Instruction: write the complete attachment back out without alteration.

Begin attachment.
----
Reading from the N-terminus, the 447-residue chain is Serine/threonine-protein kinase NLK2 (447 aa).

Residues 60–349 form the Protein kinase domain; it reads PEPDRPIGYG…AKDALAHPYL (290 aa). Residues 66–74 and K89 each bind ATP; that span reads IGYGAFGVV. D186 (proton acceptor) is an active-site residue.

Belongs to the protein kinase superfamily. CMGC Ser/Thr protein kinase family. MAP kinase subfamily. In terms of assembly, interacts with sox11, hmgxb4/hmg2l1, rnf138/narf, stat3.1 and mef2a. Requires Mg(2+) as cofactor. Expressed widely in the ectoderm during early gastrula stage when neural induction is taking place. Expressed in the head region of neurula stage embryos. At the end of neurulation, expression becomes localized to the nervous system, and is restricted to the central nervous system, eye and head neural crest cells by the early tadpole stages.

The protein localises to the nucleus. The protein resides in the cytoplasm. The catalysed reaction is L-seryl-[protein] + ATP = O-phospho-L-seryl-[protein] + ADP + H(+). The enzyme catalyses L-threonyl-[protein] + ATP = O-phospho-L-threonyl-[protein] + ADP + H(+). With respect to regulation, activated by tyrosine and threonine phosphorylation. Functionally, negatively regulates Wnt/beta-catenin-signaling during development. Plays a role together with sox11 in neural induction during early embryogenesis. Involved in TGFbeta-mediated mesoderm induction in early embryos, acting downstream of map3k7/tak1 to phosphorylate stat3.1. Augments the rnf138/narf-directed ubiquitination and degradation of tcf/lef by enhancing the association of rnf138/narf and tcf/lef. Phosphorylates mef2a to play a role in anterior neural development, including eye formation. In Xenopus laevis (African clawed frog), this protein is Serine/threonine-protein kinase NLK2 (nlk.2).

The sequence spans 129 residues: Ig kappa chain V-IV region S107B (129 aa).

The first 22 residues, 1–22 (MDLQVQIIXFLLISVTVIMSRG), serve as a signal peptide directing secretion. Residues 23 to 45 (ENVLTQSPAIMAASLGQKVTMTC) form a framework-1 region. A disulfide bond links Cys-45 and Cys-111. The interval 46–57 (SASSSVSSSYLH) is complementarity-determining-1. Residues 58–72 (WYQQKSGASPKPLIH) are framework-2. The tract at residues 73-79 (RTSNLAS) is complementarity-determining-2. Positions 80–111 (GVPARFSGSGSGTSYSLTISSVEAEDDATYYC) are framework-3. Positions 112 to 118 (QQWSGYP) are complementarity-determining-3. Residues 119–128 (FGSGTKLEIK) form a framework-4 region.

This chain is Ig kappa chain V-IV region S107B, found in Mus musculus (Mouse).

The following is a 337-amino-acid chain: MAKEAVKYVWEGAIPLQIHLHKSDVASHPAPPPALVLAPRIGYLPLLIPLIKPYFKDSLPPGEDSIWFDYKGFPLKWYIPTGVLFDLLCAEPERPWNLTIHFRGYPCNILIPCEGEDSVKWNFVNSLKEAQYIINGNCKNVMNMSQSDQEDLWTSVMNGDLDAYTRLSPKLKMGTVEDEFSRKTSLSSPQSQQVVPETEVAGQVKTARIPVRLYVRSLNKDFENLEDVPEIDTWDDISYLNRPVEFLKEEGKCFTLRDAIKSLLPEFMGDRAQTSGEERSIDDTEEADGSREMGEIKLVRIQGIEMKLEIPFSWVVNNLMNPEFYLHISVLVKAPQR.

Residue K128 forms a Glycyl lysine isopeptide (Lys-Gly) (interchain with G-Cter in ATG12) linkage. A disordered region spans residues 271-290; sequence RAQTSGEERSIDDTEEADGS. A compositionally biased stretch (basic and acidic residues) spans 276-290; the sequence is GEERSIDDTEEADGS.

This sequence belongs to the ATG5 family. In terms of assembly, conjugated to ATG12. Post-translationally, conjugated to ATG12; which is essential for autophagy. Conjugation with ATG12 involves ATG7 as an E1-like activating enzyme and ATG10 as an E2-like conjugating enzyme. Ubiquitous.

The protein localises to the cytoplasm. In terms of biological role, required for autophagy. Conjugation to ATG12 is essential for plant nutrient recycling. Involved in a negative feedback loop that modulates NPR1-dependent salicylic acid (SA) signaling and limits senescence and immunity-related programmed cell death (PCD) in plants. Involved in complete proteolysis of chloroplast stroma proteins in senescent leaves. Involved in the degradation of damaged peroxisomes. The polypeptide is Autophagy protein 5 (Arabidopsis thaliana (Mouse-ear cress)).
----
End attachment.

Reading from the N-terminus, the 447-residue chain is Serine/threonine-protein kinase NLK2 (447 aa).

Residues 60–349 form the Protein kinase domain; it reads PEPDRPIGYG…AKDALAHPYL (290 aa). Residues 66–74 and K89 each bind ATP; that span reads IGYGAFGVV. D186 (proton acceptor) is an active-site residue.

Belongs to the protein kinase superfamily. CMGC Ser/Thr protein kinase family. MAP kinase subfamily. In terms of assembly, interacts with sox11, hmgxb4/hmg2l1, rnf138/narf, stat3.1 and mef2a. Requires Mg(2+) as cofactor. Expressed widely in the ectoderm during early gastrula stage when neural induction is taking place. Expressed in the head region of neurula stage embryos. At the end of neurulation, expression becomes localized to the nervous system, and is restricted to the central nervous system, eye and head neural crest cells by the early tadpole stages.

The protein localises to the nucleus. The protein resides in the cytoplasm. The catalysed reaction is L-seryl-[protein] + ATP = O-phospho-L-seryl-[protein] + ADP + H(+). The enzyme catalyses L-threonyl-[protein] + ATP = O-phospho-L-threonyl-[protein] + ADP + H(+). With respect to regulation, activated by tyrosine and threonine phosphorylation. Functionally, negatively regulates Wnt/beta-catenin-signaling during development. Plays a role together with sox11 in neural induction during early embryogenesis. Involved in TGFbeta-mediated mesoderm induction in early embryos, acting downstream of map3k7/tak1 to phosphorylate stat3.1. Augments the rnf138/narf-directed ubiquitination and degradation of tcf/lef by enhancing the association of rnf138/narf and tcf/lef. Phosphorylates mef2a to play a role in anterior neural development, including eye formation. In Xenopus laevis (African clawed frog), this protein is Serine/threonine-protein kinase NLK2 (nlk.2).

The sequence spans 129 residues: Ig kappa chain V-IV region S107B (129 aa).

The first 22 residues, 1–22 (MDLQVQIIXFLLISVTVIMSRG), serve as a signal peptide directing secretion. Residues 23 to 45 (ENVLTQSPAIMAASLGQKVTMTC) form a framework-1 region. A disulfide bond links Cys-45 and Cys-111. The interval 46–57 (SASSSVSSSYLH) is complementarity-determining-1. Residues 58–72 (WYQQKSGASPKPLIH) are framework-2. The tract at residues 73-79 (RTSNLAS) is complementarity-determining-2. Positions 80–111 (GVPARFSGSGSGTSYSLTISSVEAEDDATYYC) are framework-3. Positions 112 to 118 (QQWSGYP) are complementarity-determining-3. Residues 119–128 (FGSGTKLEIK) form a framework-4 region.

This chain is Ig kappa chain V-IV region S107B, found in Mus musculus (Mouse).

The following is a 337-amino-acid chain: MAKEAVKYVWEGAIPLQIHLHKSDVASHPAPPPALVLAPRIGYLPLLIPLIKPYFKDSLPPGEDSIWFDYKGFPLKWYIPTGVLFDLLCAEPERPWNLTIHFRGYPCNILIPCEGEDSVKWNFVNSLKEAQYIINGNCKNVMNMSQSDQEDLWTSVMNGDLDAYTRLSPKLKMGTVEDEFSRKTSLSSPQSQQVVPETEVAGQVKTARIPVRLYVRSLNKDFENLEDVPEIDTWDDISYLNRPVEFLKEEGKCFTLRDAIKSLLPEFMGDRAQTSGEERSIDDTEEADGSREMGEIKLVRIQGIEMKLEIPFSWVVNNLMNPEFYLHISVLVKAPQR.

Residue K128 forms a Glycyl lysine isopeptide (Lys-Gly) (interchain with G-Cter in ATG12) linkage. A disordered region spans residues 271-290; sequence RAQTSGEERSIDDTEEADGS. A compositionally biased stretch (basic and acidic residues) spans 276-290; the sequence is GEERSIDDTEEADGS.

This sequence belongs to the ATG5 family. In terms of assembly, conjugated to ATG12. Post-translationally, conjugated to ATG12; which is essential for autophagy. Conjugation with ATG12 involves ATG7 as an E1-like activating enzyme and ATG10 as an E2-like conjugating enzyme. Ubiquitous.

The protein localises to the cytoplasm. In terms of biological role, required for autophagy. Conjugation to ATG12 is essential for plant nutrient recycling. Involved in a negative feedback loop that modulates NPR1-dependent salicylic acid (SA) signaling and limits senescence and immunity-related programmed cell death (PCD) in plants. Involved in complete proteolysis of chloroplast stroma proteins in senescent leaves. Involved in the degradation of damaged peroxisomes. The polypeptide is Autophagy protein 5 (Arabidopsis thaliana (Mouse-ear cress)).